Damage across Canterbury is likely to lead to further chaos from the front to the north.

More than 1,000 homes in Canterbury are without power after a stormy night in the area.

Strong winds knocked down trees in the Glentoi area of ​​Canterbury.  Birch Hill RD, Glentoi.

Image: RNZ / Nate McKinnon

The Met Service says the front, which brought winds of more than 200 kilometers per hour to some places, could still cause damage and disruption on its way to the North Island.

Orion Energy reported closures in the Springfield, Sheffield, White Cliffs and Wind City suburbs.

Electricity is further south in Oak Valley and Ottawa, Hadlow, Levels Plain, Taekwondo and Washdeck flat areas.

Lightning, meanwhile, started a forest fire in Brooke Forest, south of Dunedin. Staff are monitoring the scene and a helicopter will be deployed this morning to help put out the fire.

Several fires that broke out on Friday were also caused by the wind, but crews were able to put them out.

In some parts of the region, winds of 200 km per hour were recorded overnight.

Roger Sutton, chief executive of Electric Ashburton Networks, said. Morning report. The latest storm was not as bad as last week, but the damage is still being assessed.

“We probably have less than 100 customers on my network right now without electricity. So it’s not as bad as last week. But it’s like 1000 or 1500 across Canterbury.”

The damage includes mostly fallen trees that bring down power lines, and Sutton said additional staff have been set up to help fix them.

“We will work hard to bring back our 100 customers today, so it will not be easy to fix any of them. Some of them can go through planting forests where a large number of trees have to be removed. Will be needed.

“We worked on the South Island yesterday and brought in other resources. We have extra people in hotels in Christchurch overnight and are ready to help us, but it depends on the level of damage and how complicated some of the jobs are. “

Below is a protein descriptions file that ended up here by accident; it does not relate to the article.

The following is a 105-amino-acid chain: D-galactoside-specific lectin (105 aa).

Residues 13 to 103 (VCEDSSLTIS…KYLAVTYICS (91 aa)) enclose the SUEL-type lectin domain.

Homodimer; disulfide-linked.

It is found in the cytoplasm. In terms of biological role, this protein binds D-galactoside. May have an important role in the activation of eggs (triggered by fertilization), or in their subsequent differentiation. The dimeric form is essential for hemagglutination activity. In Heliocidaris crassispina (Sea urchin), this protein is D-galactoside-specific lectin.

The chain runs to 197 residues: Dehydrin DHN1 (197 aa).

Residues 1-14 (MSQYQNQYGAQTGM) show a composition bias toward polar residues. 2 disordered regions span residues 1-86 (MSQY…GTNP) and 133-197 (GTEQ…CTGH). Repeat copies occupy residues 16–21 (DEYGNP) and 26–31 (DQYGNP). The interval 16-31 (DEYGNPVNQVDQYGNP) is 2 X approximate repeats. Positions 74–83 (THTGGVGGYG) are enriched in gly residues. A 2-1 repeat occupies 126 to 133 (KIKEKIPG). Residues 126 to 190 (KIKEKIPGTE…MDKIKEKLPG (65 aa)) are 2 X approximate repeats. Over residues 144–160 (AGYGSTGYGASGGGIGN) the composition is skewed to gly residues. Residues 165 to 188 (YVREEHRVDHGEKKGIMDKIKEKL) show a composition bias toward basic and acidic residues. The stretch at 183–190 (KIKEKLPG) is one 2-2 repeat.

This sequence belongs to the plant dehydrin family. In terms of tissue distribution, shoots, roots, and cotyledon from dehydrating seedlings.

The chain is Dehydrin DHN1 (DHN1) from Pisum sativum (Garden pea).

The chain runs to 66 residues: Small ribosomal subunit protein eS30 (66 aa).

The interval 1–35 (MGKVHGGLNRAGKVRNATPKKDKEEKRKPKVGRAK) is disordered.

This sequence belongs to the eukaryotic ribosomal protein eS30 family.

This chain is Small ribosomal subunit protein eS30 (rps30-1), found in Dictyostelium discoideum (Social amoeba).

Sutton said the preparation for more recurrent hurricanes in light of climate change would include using stronger, stronger materials and educating farmers about the need to cut or cut down trees around infrastructure.

“You make the network strong – you put strong poles, wires, strong conductors.

“You go and talk to the farmers and you talk to them about cutting and cutting down trees that are close to the lines. It’s a collection of hardware, talking to buyers, and software. There are things, there are closures, and it sends people there efficiently.

“There is a whole range of work to be done, but there is definitely a problem for the industry and we need to continue investing to keep the lights on.

“But it’s more than engineering. It’s also working with people.”

State Highway 77 off Canterbury’s White Main’s Road is closed to trees.

There is a way for cars but there is no suitable alternative for heavy vehicles.

Waka Kotahi is warning people to take precautions across the desert RD this morning in a light or high-speed vehicle, or on a motorcycle, due to strong winds.

Warning of strong winds from Vivoro to Rangipo continues.

Earlier, Mid Canterbury farmer David Clark said. Morning report. His property was still strong and the damage this morning was not as bad as expected. He said those who irrigated the property were evacuated to face the wind, so they did not fly away.

“We’ve been relatively safe this morning. We’ve lost some young trees, which is really disappointing, but the key for us is that the irrigators are still standing,” he said.

He said others were not so lucky when there were reports of waterfalls falling on the fields yesterday afternoon.

The Met Service’s red warning for the area ended at 6 p.m.

Met Service forecaster Lewis Ferris said the front is still likely to be devastated as it moves north. It collided with Blur this morning and is expected to arrive in Auckland tomorrow afternoon.

“It is still active in terms of light and in the last two hours we have seen only 5,000 strikes and 10,000 strikes overnight in a two-hour period,” he said.

“I think the good news is that it’s moving further north. We’re starting to see these winds coming back.

The winds are still very strong in the Canterbury Plains and Christchurch, so it will still be a good morning to stay awake.

The rains on the west coast were heavy and spread to Canterbury.

The highest gust of wind was recorded yesterday at Lamb Hill Weather Station at 211 kilometers per hour, 25 kilometers northwest of Dunedin.

“We didn’t see wind at 211km / h across Otago, but we did see a gust at another high station in Canterbury High Country that was over 200km / h. Down in the Canterbury plains.”

Several flights across the country have been canceled this morning due to strong winds.

Flights to and from Queenstown, Dunedin, Christchurch and Wellington airports have been affected and passengers should check to see if their travel plans have been affected.


Leave a Reply

Your email address will not be published. Required fields are marked *